To the editor: My 24-year-old daughter experienced the same delay in diagnostic tests from the Woodland Hills Kaiser in 1999 for worsening back pain. She requested and was refused an X-ray for six months. ("Kaiser ordered to pay woman more than $28 million," March 26)
This late diagnosis of cancer resulted in her death in 2005. She thought winning the arbitration in 2003 would improve how Kaiser physicians treated medical complaints. But based on Anna Rahm's experience, whose leg was amputated after a long-delayed MRI, care has clearly not improved.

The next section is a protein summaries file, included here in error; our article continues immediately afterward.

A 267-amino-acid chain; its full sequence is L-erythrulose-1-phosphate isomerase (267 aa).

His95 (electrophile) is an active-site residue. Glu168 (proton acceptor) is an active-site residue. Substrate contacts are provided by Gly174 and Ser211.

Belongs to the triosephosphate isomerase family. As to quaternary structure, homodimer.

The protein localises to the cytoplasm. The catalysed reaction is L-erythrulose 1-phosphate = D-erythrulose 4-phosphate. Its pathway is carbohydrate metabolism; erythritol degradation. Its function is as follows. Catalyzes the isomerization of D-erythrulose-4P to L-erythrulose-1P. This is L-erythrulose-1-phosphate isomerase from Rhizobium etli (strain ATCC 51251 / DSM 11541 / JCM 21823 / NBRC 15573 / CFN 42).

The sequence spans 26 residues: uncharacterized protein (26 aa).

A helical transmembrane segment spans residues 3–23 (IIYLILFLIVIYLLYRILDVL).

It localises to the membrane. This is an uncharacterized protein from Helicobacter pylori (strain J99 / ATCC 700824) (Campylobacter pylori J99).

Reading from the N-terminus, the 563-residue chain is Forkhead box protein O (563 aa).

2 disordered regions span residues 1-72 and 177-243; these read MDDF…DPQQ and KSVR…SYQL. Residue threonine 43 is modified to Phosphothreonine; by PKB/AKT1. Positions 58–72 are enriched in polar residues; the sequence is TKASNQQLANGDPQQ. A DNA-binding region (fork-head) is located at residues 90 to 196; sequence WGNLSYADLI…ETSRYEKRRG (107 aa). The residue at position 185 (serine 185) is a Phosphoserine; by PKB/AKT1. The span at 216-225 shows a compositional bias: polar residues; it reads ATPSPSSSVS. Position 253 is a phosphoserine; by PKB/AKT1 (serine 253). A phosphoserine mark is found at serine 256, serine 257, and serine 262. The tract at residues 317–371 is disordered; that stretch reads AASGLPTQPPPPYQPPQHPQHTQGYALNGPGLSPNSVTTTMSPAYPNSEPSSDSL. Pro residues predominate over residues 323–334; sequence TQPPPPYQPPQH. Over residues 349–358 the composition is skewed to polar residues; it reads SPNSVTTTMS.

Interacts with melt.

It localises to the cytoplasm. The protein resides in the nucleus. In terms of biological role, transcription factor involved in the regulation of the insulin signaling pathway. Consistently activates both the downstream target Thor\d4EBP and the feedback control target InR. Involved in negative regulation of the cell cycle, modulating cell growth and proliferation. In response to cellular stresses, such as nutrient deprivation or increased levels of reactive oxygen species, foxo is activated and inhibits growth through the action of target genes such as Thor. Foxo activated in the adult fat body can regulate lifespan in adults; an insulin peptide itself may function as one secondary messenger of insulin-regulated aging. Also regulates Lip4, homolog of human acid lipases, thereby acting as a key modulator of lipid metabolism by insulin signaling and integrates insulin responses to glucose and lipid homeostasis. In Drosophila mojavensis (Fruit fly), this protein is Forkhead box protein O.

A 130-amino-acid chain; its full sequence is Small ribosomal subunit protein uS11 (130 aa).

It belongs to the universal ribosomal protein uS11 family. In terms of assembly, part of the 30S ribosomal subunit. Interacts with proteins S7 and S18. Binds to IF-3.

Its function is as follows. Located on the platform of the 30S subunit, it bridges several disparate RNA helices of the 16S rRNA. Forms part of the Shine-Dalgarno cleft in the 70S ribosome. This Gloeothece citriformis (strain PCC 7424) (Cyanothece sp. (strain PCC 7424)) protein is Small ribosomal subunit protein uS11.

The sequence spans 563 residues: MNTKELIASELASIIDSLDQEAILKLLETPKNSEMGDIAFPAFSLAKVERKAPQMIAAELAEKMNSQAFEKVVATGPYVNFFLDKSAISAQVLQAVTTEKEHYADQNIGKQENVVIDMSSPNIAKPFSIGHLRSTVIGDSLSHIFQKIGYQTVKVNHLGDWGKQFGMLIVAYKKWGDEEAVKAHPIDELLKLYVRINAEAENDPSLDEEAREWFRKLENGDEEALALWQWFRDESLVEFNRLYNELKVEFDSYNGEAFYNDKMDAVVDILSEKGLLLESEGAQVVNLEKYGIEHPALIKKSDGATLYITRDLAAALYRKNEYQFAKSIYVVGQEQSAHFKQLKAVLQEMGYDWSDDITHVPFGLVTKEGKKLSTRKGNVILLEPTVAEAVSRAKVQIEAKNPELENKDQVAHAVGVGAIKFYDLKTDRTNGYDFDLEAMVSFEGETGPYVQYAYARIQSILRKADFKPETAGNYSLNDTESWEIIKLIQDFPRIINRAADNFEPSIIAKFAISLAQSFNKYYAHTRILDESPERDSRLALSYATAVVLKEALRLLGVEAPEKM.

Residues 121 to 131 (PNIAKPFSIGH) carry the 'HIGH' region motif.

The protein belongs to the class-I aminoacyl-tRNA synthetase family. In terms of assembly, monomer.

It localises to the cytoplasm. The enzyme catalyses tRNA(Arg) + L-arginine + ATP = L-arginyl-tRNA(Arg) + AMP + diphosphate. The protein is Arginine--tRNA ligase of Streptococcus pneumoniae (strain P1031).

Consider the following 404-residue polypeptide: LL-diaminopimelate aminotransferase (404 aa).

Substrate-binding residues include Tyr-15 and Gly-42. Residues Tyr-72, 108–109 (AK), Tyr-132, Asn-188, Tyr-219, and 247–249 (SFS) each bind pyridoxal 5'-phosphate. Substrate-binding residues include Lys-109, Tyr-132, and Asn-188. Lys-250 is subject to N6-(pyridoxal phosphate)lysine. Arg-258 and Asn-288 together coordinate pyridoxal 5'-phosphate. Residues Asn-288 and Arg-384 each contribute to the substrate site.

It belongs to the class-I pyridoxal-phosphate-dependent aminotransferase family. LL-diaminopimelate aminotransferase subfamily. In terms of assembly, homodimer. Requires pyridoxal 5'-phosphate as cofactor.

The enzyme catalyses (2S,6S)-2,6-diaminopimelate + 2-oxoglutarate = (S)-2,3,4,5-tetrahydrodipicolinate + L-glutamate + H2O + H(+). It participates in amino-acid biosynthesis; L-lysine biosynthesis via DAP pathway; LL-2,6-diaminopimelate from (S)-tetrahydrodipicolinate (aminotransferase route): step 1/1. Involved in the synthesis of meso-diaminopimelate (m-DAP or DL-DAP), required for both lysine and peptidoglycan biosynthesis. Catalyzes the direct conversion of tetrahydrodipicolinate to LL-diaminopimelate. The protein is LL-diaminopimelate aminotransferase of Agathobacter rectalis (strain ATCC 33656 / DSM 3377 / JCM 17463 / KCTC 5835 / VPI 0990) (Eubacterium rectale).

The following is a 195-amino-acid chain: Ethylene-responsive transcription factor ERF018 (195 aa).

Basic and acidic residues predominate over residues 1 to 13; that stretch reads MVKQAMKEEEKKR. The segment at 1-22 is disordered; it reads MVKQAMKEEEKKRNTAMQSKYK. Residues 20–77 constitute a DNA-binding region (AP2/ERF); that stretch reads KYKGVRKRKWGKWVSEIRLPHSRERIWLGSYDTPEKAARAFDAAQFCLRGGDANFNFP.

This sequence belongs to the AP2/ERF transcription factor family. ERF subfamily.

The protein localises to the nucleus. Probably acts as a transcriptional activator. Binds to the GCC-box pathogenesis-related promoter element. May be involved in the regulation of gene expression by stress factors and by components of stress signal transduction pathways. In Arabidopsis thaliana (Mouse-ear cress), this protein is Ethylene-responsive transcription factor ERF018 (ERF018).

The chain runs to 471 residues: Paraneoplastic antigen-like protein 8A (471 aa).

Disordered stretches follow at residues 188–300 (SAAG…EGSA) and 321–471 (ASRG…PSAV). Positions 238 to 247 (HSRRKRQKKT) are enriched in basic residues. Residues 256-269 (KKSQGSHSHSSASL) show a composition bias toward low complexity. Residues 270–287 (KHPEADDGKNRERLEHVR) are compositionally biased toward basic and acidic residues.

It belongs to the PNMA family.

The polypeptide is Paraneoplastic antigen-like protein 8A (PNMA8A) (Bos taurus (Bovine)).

So what is the real lesson? Kaiser's priority continues to be its bottom line, so patients must be proactive and vigilant in their care.
For instance, if refused diagnostic testing or care, request that the physician note in your chart that he's refusing your request. Also maintain a detailed paper trail of medical care requests and denials, and don't be afraid to ask for help from administration.
As patients, changing our mind-set regarding our care will hopefully result in fewer bad outcomes.
Hillarie Levy, Simi Valley